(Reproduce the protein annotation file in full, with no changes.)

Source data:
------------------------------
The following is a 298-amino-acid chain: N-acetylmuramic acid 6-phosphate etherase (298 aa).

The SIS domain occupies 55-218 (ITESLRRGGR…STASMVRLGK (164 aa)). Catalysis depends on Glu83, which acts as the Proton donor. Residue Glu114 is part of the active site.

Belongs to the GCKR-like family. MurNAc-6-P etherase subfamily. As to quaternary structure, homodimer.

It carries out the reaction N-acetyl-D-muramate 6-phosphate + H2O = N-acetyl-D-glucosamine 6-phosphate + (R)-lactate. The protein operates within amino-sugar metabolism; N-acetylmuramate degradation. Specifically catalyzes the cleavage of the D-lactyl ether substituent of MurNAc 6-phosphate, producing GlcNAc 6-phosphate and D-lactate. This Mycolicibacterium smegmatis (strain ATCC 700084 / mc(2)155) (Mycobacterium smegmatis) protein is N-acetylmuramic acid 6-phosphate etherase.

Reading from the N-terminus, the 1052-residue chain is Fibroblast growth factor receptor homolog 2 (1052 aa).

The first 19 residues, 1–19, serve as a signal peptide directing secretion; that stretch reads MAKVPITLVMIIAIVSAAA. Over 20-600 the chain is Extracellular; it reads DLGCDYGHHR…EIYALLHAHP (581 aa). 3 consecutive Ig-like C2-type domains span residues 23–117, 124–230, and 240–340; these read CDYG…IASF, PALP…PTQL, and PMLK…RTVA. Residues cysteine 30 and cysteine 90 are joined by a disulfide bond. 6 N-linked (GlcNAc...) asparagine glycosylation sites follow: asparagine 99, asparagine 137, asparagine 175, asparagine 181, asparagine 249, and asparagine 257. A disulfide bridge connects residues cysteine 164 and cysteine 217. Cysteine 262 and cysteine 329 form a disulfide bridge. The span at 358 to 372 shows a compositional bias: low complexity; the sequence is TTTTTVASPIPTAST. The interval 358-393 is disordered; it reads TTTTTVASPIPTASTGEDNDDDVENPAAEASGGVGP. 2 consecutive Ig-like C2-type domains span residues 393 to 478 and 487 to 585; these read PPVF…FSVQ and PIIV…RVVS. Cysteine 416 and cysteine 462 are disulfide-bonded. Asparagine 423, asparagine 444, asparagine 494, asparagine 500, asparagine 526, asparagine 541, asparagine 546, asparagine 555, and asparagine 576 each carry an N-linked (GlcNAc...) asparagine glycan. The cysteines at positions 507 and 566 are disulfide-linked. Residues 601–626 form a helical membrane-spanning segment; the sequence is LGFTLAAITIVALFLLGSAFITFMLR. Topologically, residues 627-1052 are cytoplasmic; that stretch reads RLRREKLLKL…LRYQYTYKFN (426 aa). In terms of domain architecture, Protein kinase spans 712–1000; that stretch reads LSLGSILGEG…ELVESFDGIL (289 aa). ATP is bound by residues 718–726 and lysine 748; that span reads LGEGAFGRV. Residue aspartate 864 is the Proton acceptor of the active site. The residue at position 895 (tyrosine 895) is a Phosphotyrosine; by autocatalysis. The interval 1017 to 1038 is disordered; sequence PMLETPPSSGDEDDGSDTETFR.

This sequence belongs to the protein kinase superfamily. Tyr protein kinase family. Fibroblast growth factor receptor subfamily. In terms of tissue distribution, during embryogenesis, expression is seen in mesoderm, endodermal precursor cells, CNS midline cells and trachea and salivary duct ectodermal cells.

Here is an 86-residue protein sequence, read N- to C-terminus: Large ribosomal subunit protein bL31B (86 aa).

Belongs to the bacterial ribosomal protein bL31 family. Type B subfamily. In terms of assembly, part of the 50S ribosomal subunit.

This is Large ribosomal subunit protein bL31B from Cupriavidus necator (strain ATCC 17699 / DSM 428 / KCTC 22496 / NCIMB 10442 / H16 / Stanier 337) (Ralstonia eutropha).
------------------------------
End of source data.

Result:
The following is a 298-amino-acid chain: N-acetylmuramic acid 6-phosphate etherase (298 aa).

The SIS domain occupies 55-218 (ITESLRRGGR…STASMVRLGK (164 aa)). Catalysis depends on Glu83, which acts as the Proton donor. Residue Glu114 is part of the active site.

Belongs to the GCKR-like family. MurNAc-6-P etherase subfamily. As to quaternary structure, homodimer.

It carries out the reaction N-acetyl-D-muramate 6-phosphate + H2O = N-acetyl-D-glucosamine 6-phosphate + (R)-lactate. The protein operates within amino-sugar metabolism; N-acetylmuramate degradation. Specifically catalyzes the cleavage of the D-lactyl ether substituent of MurNAc 6-phosphate, producing GlcNAc 6-phosphate and D-lactate. This Mycolicibacterium smegmatis (strain ATCC 700084 / mc(2)155) (Mycobacterium smegmatis) protein is N-acetylmuramic acid 6-phosphate etherase.

Reading from the N-terminus, the 1052-residue chain is Fibroblast growth factor receptor homolog 2 (1052 aa).

The first 19 residues, 1–19, serve as a signal peptide directing secretion; that stretch reads MAKVPITLVMIIAIVSAAA. Over 20-600 the chain is Extracellular; it reads DLGCDYGHHR…EIYALLHAHP (581 aa). 3 consecutive Ig-like C2-type domains span residues 23–117, 124–230, and 240–340; these read CDYG…IASF, PALP…PTQL, and PMLK…RTVA. Residues cysteine 30 and cysteine 90 are joined by a disulfide bond. 6 N-linked (GlcNAc...) asparagine glycosylation sites follow: asparagine 99, asparagine 137, asparagine 175, asparagine 181, asparagine 249, and asparagine 257. A disulfide bridge connects residues cysteine 164 and cysteine 217. Cysteine 262 and cysteine 329 form a disulfide bridge. The span at 358 to 372 shows a compositional bias: low complexity; the sequence is TTTTTVASPIPTAST. The interval 358-393 is disordered; it reads TTTTTVASPIPTASTGEDNDDDVENPAAEASGGVGP. 2 consecutive Ig-like C2-type domains span residues 393 to 478 and 487 to 585; these read PPVF…FSVQ and PIIV…RVVS. Cysteine 416 and cysteine 462 are disulfide-bonded. Asparagine 423, asparagine 444, asparagine 494, asparagine 500, asparagine 526, asparagine 541, asparagine 546, asparagine 555, and asparagine 576 each carry an N-linked (GlcNAc...) asparagine glycan. The cysteines at positions 507 and 566 are disulfide-linked. Residues 601–626 form a helical membrane-spanning segment; the sequence is LGFTLAAITIVALFLLGSAFITFMLR. Topologically, residues 627-1052 are cytoplasmic; that stretch reads RLRREKLLKL…LRYQYTYKFN (426 aa). In terms of domain architecture, Protein kinase spans 712–1000; that stretch reads LSLGSILGEG…ELVESFDGIL (289 aa). ATP is bound by residues 718–726 and lysine 748; that span reads LGEGAFGRV. Residue aspartate 864 is the Proton acceptor of the active site. The residue at position 895 (tyrosine 895) is a Phosphotyrosine; by autocatalysis. The interval 1017 to 1038 is disordered; sequence PMLETPPSSGDEDDGSDTETFR.

This sequence belongs to the protein kinase superfamily. Tyr protein kinase family. Fibroblast growth factor receptor subfamily. In terms of tissue distribution, during embryogenesis, expression is seen in mesoderm, endodermal precursor cells, CNS midline cells and trachea and salivary duct ectodermal cells.

Here is an 86-residue protein sequence, read N- to C-terminus: Large ribosomal subunit protein bL31B (86 aa).

Belongs to the bacterial ribosomal protein bL31 family. Type B subfamily. In terms of assembly, part of the 50S ribosomal subunit.

This is Large ribosomal subunit protein bL31B from Cupriavidus necator (strain ATCC 17699 / DSM 428 / KCTC 22496 / NCIMB 10442 / H16 / Stanier 337) (Ralstonia eutropha).